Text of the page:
The 10 Most Beautiful Cathedrals and Churches in Northern New Jersey

Aerial view of the Cathedral Basilica of the Sacred Heart in Newark, NJ.
Aerial view of the Cathedral Basilica of the Sacred Heart in Newark, NJ. | © Archdiocese of Newark
Photo of Emily Tan
30 April 2018

After Henry Hudson sailed through the Newark Bay in 1609, trading colonies started to spring up in what we now know as New Jersey, making it one of the older states in America. As more people settled in the Garden State, their cultures and beliefs came with them – resulting in some of the country’s most beautiful churches and cathedrals. Here’s our pick of the best.

The Cathedral Basilica of the Sacred Heart, Newark

The Cathedral Basilica of the Sacred Heart in Newark, NJ, is the fifth-largest cathedral in North America. It is also where the Roman Catholic Archdiocese of Newark is located. Construction started on 1899 and was completed in 1954. During the construction period, the design changed from English-Irish Gothic Revival to French Gothic Revival. Since its completion, the New Jersey Historical Society named it a historic landmark in 1974 and it was designated a National Historic Site on December 22, 1976.

The Cathedral Basilica of the Sacred Heart in Newark, NJ. | © Archdiocese of Newark

First Reformed Dutch Church, Hackensack

Known as the “Old Church on the Green,” the First Reformed Dutch Church was built in 1791. It is the oldest church in Bergen County and one of the oldest churches in New Jersey. Located in Hackensack, NJ, it was renovated in 1847 and then “rebuilt” in 1869. Colonial General Enoch Poor, who served under George Washington, was buried in the cemetery behind the church. Washington, General Gilbert du Motier, Marquis de Lafayette and some members of the American army attended Poor’s funeral held inside the church.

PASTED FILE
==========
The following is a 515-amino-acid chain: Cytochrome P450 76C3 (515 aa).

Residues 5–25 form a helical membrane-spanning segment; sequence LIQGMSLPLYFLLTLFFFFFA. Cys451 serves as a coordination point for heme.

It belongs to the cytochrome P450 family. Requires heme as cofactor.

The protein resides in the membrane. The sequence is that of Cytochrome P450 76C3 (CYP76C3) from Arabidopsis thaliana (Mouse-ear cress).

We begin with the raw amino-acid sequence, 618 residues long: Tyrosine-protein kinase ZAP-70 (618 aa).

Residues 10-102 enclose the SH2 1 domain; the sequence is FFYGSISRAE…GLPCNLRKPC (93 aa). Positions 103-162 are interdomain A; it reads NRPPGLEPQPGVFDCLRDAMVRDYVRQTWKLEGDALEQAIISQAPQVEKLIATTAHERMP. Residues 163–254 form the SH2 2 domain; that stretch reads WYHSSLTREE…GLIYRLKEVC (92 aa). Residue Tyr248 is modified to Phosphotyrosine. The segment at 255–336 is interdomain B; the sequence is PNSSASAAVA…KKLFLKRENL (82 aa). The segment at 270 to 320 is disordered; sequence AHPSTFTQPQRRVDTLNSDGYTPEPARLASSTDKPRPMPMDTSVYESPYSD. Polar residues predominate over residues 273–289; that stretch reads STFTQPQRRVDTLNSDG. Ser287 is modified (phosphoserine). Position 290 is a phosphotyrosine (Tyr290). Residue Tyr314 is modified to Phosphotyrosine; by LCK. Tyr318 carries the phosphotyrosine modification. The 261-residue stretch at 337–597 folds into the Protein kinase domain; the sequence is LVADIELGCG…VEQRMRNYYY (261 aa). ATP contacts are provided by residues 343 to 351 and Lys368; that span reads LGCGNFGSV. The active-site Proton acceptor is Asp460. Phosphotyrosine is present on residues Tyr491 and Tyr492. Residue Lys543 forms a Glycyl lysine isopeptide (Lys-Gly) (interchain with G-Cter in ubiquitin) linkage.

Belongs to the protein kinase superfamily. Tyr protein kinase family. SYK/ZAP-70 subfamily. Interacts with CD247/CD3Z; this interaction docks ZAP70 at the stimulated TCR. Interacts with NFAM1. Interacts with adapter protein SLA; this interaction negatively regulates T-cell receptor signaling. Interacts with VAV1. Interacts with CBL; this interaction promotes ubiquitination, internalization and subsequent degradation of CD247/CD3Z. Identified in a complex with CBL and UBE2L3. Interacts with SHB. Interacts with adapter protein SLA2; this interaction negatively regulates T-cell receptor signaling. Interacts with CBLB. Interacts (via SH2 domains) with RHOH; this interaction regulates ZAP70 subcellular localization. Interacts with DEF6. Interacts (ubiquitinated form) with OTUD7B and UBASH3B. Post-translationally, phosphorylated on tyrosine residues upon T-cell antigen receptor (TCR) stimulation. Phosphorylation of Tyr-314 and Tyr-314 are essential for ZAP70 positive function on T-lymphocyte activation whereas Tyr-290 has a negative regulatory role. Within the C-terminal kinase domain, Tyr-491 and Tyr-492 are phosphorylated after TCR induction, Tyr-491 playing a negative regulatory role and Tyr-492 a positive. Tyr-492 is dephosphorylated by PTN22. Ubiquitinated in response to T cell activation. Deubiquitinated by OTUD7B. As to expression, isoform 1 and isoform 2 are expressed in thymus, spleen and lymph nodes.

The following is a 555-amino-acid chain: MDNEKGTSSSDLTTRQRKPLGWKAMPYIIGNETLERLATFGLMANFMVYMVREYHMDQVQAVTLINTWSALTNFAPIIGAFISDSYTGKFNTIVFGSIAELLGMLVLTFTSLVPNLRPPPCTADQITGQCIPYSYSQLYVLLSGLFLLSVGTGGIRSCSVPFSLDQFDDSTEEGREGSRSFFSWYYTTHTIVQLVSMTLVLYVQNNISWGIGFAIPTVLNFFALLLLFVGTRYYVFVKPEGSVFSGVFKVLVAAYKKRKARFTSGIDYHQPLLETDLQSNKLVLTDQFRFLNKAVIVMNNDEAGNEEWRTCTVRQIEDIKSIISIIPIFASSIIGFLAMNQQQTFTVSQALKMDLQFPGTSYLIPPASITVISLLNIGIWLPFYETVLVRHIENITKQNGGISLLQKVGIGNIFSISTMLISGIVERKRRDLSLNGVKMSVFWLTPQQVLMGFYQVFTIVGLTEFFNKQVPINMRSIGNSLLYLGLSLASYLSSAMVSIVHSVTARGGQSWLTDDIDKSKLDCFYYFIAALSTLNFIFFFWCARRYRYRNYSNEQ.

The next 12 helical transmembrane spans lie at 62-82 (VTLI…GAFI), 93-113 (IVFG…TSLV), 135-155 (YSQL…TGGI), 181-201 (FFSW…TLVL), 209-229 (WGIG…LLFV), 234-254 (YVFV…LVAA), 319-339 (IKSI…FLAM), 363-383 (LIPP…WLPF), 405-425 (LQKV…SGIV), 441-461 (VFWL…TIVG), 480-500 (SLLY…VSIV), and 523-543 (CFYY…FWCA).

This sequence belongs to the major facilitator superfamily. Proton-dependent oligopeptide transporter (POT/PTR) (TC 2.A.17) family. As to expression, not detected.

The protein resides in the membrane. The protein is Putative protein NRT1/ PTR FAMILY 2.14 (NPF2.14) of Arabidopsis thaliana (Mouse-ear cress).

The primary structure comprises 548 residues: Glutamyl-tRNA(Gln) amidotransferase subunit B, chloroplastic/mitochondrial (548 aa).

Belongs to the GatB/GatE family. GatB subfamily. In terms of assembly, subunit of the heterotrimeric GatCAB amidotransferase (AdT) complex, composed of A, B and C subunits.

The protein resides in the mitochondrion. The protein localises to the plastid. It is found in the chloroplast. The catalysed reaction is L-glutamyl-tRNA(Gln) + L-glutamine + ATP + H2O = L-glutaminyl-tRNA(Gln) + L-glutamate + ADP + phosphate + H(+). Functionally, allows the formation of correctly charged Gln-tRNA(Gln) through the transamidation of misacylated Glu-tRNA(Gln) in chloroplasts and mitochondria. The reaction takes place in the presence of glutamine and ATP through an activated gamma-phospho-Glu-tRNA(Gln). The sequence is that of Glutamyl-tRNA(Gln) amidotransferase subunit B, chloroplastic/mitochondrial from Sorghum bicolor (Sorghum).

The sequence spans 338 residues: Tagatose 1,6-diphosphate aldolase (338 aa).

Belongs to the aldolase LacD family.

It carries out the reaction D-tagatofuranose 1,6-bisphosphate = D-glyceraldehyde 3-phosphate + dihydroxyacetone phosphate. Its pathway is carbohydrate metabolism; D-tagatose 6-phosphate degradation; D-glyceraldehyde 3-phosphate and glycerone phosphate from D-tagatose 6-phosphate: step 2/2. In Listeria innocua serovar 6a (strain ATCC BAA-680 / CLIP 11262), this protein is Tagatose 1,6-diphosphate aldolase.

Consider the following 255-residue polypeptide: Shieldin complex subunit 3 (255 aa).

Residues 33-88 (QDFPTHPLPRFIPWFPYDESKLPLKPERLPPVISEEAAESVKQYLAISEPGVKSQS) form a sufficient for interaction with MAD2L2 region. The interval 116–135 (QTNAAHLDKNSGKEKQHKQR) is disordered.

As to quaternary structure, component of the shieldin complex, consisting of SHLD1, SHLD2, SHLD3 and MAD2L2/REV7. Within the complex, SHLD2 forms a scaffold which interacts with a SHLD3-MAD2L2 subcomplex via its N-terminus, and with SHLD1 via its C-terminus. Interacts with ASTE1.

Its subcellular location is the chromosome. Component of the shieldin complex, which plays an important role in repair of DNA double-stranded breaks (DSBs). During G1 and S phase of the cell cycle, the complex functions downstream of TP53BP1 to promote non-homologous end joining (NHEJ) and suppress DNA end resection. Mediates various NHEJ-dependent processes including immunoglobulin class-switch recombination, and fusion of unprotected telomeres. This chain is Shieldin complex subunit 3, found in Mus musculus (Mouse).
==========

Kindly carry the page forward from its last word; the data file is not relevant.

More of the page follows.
Saints Peter and Paul Orthodox Church, Jersey City

While Saints Peter and Paul Church has been home to many Orthodox Christians in northeastern New Jersey, the location of the building has actually moved around quite a bit in Jersey City. Currently located on 109 Grand Street, the church’s beauty fully comes through inside the building. From the wooden pews to the religious images painted on the walls, you can’t help but respect the sacredness of the religion and the congregation’s place of worship.

It was good to be home today. #orthodox #orthodoxy #parishlife #jerseycity

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Grace Church Van Vorst, Jersey City

Although the Grace Church Van Vorst was built in 1853 and has the traditional English Gothic style, walking into the building proves it went through various changes over the years. Designed by the German-born architect Detlef Lienau, the Episcopal church was located in Downtown Jersey City. With more than 50 years of leadership, Right Reverend Paul Moore, Jr. not only helped with the church’s growth but also uplifted the poorer communities in the neighborhood.

St. Lucy’s Church, Newark